Author Interviews, Cancer Research, OBGYNE, PLoS / 11.08.2017 Interview with: Jane McElroy, Ph.D. Associate professor Department of Family and Community Medicine MU School of Medicine What is the background for this study? What are the main findings? Response: More than 31,000 new cases of endometrial cancer are expected to be diagnosed in 2017. Through a five-year observational study, we found that women with increased levels of cadmium had an increased risk of endometrial cancer. Cadmium is a metal commonly found in foods such as kidneys, liver and shellfish as well as tobacco It’s a finding we hope could lead to new treatments or interventions to prevent the fourth most common cancer in women. (more…)
Author Interviews, Autism, Mineral Metabolism, Nature, Pediatrics / 05.06.2017 Interview with: Manish Arora, PhD Associate Professor Environmental Medicine & Public Health Icahn School of Medicine at Mount Sinai What is the background for this study? What are the main findings? Response: Autism has both genetic and environmental risk factors. Our aim was to study if exposure to toxic metals, such as lead, or disruptions in the uptake of essential nutrient elements such as manganese or zinc would be related to autism risk. Furthermore, we were interested in not only understanding how much exposure had taken place but also which developmental periods were associated with increased susceptibility to autism risk. Researchers suspect that the risk factors for autism start early in life, even prenatally, but measuring in utero exposures is technically very challenging. We used a newly developed technique that uses lasers to map growth rings in baby teeth (like growth rings in trees) to reconstruct the history of toxic metal and essential nutrient uptake. We applied this technology in samples collected from twins, including twins who were discordant for autism. This allowed us to have some control over genetic factors. We found that twins with autism had higher levels of lead in their teeth compared to their unaffected twin siblings. They also had lower levels of zinc and manganese. The lower uptake of zinc was restricted to approximately 10 weeks before birth to a few weeks after birth, indicating that as a critical developmental period. (more…)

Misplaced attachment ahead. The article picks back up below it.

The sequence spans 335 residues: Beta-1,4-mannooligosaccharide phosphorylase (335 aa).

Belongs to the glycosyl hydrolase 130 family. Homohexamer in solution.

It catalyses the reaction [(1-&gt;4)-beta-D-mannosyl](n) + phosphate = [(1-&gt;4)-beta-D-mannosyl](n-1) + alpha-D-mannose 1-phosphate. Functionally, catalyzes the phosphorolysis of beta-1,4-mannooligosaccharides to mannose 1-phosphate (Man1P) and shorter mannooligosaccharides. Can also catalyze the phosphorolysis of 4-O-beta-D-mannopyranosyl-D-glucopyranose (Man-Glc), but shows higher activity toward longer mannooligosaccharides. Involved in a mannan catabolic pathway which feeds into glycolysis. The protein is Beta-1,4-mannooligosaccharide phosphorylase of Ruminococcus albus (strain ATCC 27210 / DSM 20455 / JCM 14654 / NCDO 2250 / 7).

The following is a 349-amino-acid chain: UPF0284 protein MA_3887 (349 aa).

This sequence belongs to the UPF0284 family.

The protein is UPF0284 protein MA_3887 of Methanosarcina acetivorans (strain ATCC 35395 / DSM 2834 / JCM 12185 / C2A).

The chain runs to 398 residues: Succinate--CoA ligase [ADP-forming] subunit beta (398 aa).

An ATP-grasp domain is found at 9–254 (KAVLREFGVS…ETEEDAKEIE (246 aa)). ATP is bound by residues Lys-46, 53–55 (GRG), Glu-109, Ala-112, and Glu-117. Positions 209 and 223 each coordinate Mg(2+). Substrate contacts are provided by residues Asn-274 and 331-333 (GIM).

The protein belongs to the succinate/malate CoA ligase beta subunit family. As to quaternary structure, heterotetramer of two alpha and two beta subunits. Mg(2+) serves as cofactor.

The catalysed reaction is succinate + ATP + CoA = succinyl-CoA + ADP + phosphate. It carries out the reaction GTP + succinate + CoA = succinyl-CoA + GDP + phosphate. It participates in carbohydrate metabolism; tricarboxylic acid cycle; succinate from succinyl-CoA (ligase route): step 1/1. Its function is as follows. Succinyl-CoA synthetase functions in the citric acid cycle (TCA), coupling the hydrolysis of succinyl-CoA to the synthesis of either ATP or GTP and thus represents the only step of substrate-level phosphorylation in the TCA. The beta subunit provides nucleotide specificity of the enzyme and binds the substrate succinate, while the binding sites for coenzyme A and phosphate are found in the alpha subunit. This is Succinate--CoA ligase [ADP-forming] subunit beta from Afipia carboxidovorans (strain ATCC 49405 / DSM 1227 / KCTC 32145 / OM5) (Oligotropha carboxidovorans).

Author Interviews, Endocrinology, Environmental Risks, Pediatrics, Thyroid Disease, Toxin Research / 27.02.2017 Interview with: Jana Weiss PhD Department of Environmental Science and Analytical Chemistry Stockholm University What is the background for this study? What are the main findings? Response: In an earlier publication, we could see an association between elevated concentrations of brominated flame retardants (BFR) in the blood of cats with developed Feline hyperthyroidism, compared to healthy cats (Norrgran et al 2015, ES&T 49:5107-5014). To establish the exposure pathway we now took paired samples from healthy cats and dust from their households. We also analysed the cats food to include another major exposure pathway. In total 17 families participated. They lived in houses in the countryside or in apartments in the city. All families had kids under 12 years of age living at home, thus representing a household with typical child products. The dust was sampled from the living room, the child’s room and from the adult’s bedrooms. We could not see any difference in the composition of compounds between the rooms, but we saw that levels were in general higher in the living room compared to the other two rooms. This was expected as many products being treated with BFRs can be found in the living room. We could see that higher levels of some  brominated flame retardants in the dust were correlated to elevated levels in the cat’s blood. Therefore, this hypothesized exposure pathways is now statistically established. We could also confirm cat food to be the major exposure pathway for naturally brominated compounds coming from the marine food web, such as6-OH-BDE47, a known thyroid hormone disruptor. (more…)